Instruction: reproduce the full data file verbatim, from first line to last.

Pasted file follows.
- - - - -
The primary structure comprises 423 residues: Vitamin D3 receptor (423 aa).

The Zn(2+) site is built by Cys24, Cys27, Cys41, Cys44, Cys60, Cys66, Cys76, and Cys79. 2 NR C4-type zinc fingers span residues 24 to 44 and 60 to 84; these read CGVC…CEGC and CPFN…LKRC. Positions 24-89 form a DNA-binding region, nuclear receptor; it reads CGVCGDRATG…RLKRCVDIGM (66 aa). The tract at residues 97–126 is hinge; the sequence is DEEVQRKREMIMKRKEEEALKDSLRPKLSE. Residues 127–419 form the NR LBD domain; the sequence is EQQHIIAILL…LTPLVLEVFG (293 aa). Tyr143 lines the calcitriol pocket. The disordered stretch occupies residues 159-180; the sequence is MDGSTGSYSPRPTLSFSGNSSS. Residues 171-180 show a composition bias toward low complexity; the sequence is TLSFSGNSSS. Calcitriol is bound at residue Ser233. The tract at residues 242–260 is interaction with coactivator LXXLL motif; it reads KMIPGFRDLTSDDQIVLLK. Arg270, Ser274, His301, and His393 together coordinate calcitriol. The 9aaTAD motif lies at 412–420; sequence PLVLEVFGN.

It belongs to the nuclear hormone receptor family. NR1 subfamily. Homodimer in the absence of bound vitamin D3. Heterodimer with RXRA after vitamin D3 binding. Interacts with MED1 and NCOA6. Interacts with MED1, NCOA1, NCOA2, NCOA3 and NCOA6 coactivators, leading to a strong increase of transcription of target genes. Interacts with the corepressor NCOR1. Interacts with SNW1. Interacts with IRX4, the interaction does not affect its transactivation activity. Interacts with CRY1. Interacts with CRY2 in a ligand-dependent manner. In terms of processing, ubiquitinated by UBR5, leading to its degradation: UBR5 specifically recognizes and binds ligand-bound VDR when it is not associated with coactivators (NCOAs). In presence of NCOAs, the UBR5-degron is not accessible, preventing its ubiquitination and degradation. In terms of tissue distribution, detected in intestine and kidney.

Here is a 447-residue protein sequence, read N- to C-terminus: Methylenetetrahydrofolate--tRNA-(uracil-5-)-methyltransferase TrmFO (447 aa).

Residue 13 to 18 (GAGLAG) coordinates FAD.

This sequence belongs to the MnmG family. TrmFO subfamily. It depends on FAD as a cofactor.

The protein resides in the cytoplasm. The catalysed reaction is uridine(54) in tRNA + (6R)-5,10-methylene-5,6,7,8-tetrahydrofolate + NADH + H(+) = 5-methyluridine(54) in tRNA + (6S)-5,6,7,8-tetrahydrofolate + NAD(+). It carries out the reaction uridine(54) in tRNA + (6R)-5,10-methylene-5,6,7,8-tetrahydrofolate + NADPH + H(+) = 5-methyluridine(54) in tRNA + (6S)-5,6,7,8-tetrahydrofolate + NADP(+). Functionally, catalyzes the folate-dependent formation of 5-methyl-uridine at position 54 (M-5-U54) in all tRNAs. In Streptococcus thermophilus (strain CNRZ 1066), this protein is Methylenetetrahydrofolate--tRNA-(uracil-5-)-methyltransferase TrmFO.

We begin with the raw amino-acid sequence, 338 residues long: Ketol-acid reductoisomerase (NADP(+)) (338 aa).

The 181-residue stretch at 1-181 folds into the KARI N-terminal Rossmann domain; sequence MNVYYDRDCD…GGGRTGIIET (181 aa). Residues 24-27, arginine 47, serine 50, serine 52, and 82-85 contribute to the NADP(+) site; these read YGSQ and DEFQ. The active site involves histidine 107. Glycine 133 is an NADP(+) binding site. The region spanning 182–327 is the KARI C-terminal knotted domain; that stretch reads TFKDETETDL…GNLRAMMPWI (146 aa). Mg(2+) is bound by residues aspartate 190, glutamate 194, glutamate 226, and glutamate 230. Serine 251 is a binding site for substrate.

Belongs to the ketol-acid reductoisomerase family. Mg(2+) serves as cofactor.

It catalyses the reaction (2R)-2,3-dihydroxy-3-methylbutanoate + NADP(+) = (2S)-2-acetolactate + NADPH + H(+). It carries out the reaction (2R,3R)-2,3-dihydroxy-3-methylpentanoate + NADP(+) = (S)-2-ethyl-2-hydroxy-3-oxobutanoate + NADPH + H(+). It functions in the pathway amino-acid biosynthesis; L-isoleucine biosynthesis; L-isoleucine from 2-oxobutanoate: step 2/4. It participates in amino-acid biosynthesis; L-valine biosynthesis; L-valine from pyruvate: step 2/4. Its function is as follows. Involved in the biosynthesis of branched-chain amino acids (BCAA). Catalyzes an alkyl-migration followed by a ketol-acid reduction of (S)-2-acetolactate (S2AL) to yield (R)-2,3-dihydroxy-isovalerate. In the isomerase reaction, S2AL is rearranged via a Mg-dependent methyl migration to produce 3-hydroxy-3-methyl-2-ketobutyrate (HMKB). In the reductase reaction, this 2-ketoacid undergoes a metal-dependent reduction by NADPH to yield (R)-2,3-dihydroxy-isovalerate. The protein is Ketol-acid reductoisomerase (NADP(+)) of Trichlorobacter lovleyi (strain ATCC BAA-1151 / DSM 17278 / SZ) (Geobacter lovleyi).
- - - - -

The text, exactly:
The primary structure comprises 423 residues: Vitamin D3 receptor (423 aa).

The Zn(2+) site is built by Cys24, Cys27, Cys41, Cys44, Cys60, Cys66, Cys76, and Cys79. 2 NR C4-type zinc fingers span residues 24 to 44 and 60 to 84; these read CGVC…CEGC and CPFN…LKRC. Positions 24-89 form a DNA-binding region, nuclear receptor; it reads CGVCGDRATG…RLKRCVDIGM (66 aa). The tract at residues 97–126 is hinge; the sequence is DEEVQRKREMIMKRKEEEALKDSLRPKLSE. Residues 127–419 form the NR LBD domain; the sequence is EQQHIIAILL…LTPLVLEVFG (293 aa). Tyr143 lines the calcitriol pocket. The disordered stretch occupies residues 159-180; the sequence is MDGSTGSYSPRPTLSFSGNSSS. Residues 171-180 show a composition bias toward low complexity; the sequence is TLSFSGNSSS. Calcitriol is bound at residue Ser233. The tract at residues 242–260 is interaction with coactivator LXXLL motif; it reads KMIPGFRDLTSDDQIVLLK. Arg270, Ser274, His301, and His393 together coordinate calcitriol. The 9aaTAD motif lies at 412–420; sequence PLVLEVFGN.

It belongs to the nuclear hormone receptor family. NR1 subfamily. Homodimer in the absence of bound vitamin D3. Heterodimer with RXRA after vitamin D3 binding. Interacts with MED1 and NCOA6. Interacts with MED1, NCOA1, NCOA2, NCOA3 and NCOA6 coactivators, leading to a strong increase of transcription of target genes. Interacts with the corepressor NCOR1. Interacts with SNW1. Interacts with IRX4, the interaction does not affect its transactivation activity. Interacts with CRY1. Interacts with CRY2 in a ligand-dependent manner. In terms of processing, ubiquitinated by UBR5, leading to its degradation: UBR5 specifically recognizes and binds ligand-bound VDR when it is not associated with coactivators (NCOAs). In presence of NCOAs, the UBR5-degron is not accessible, preventing its ubiquitination and degradation. In terms of tissue distribution, detected in intestine and kidney.

Here is a 447-residue protein sequence, read N- to C-terminus: Methylenetetrahydrofolate--tRNA-(uracil-5-)-methyltransferase TrmFO (447 aa).

Residue 13 to 18 (GAGLAG) coordinates FAD.

This sequence belongs to the MnmG family. TrmFO subfamily. It depends on FAD as a cofactor.

The protein resides in the cytoplasm. The catalysed reaction is uridine(54) in tRNA + (6R)-5,10-methylene-5,6,7,8-tetrahydrofolate + NADH + H(+) = 5-methyluridine(54) in tRNA + (6S)-5,6,7,8-tetrahydrofolate + NAD(+). It carries out the reaction uridine(54) in tRNA + (6R)-5,10-methylene-5,6,7,8-tetrahydrofolate + NADPH + H(+) = 5-methyluridine(54) in tRNA + (6S)-5,6,7,8-tetrahydrofolate + NADP(+). Functionally, catalyzes the folate-dependent formation of 5-methyl-uridine at position 54 (M-5-U54) in all tRNAs. In Streptococcus thermophilus (strain CNRZ 1066), this protein is Methylenetetrahydrofolate--tRNA-(uracil-5-)-methyltransferase TrmFO.

We begin with the raw amino-acid sequence, 338 residues long: Ketol-acid reductoisomerase (NADP(+)) (338 aa).

The 181-residue stretch at 1-181 folds into the KARI N-terminal Rossmann domain; sequence MNVYYDRDCD…GGGRTGIIET (181 aa). Residues 24-27, arginine 47, serine 50, serine 52, and 82-85 contribute to the NADP(+) site; these read YGSQ and DEFQ. The active site involves histidine 107. Glycine 133 is an NADP(+) binding site. The region spanning 182–327 is the KARI C-terminal knotted domain; that stretch reads TFKDETETDL…GNLRAMMPWI (146 aa). Mg(2+) is bound by residues aspartate 190, glutamate 194, glutamate 226, and glutamate 230. Serine 251 is a binding site for substrate.

Belongs to the ketol-acid reductoisomerase family. Mg(2+) serves as cofactor.

It catalyses the reaction (2R)-2,3-dihydroxy-3-methylbutanoate + NADP(+) = (2S)-2-acetolactate + NADPH + H(+). It carries out the reaction (2R,3R)-2,3-dihydroxy-3-methylpentanoate + NADP(+) = (S)-2-ethyl-2-hydroxy-3-oxobutanoate + NADPH + H(+). It functions in the pathway amino-acid biosynthesis; L-isoleucine biosynthesis; L-isoleucine from 2-oxobutanoate: step 2/4. It participates in amino-acid biosynthesis; L-valine biosynthesis; L-valine from pyruvate: step 2/4. Its function is as follows. Involved in the biosynthesis of branched-chain amino acids (BCAA). Catalyzes an alkyl-migration followed by a ketol-acid reduction of (S)-2-acetolactate (S2AL) to yield (R)-2,3-dihydroxy-isovalerate. In the isomerase reaction, S2AL is rearranged via a Mg-dependent methyl migration to produce 3-hydroxy-3-methyl-2-ketobutyrate (HMKB). In the reductase reaction, this 2-ketoacid undergoes a metal-dependent reduction by NADPH to yield (R)-2,3-dihydroxy-isovalerate. The protein is Ketol-acid reductoisomerase (NADP(+)) of Trichlorobacter lovleyi (strain ATCC BAA-1151 / DSM 17278 / SZ) (Geobacter lovleyi).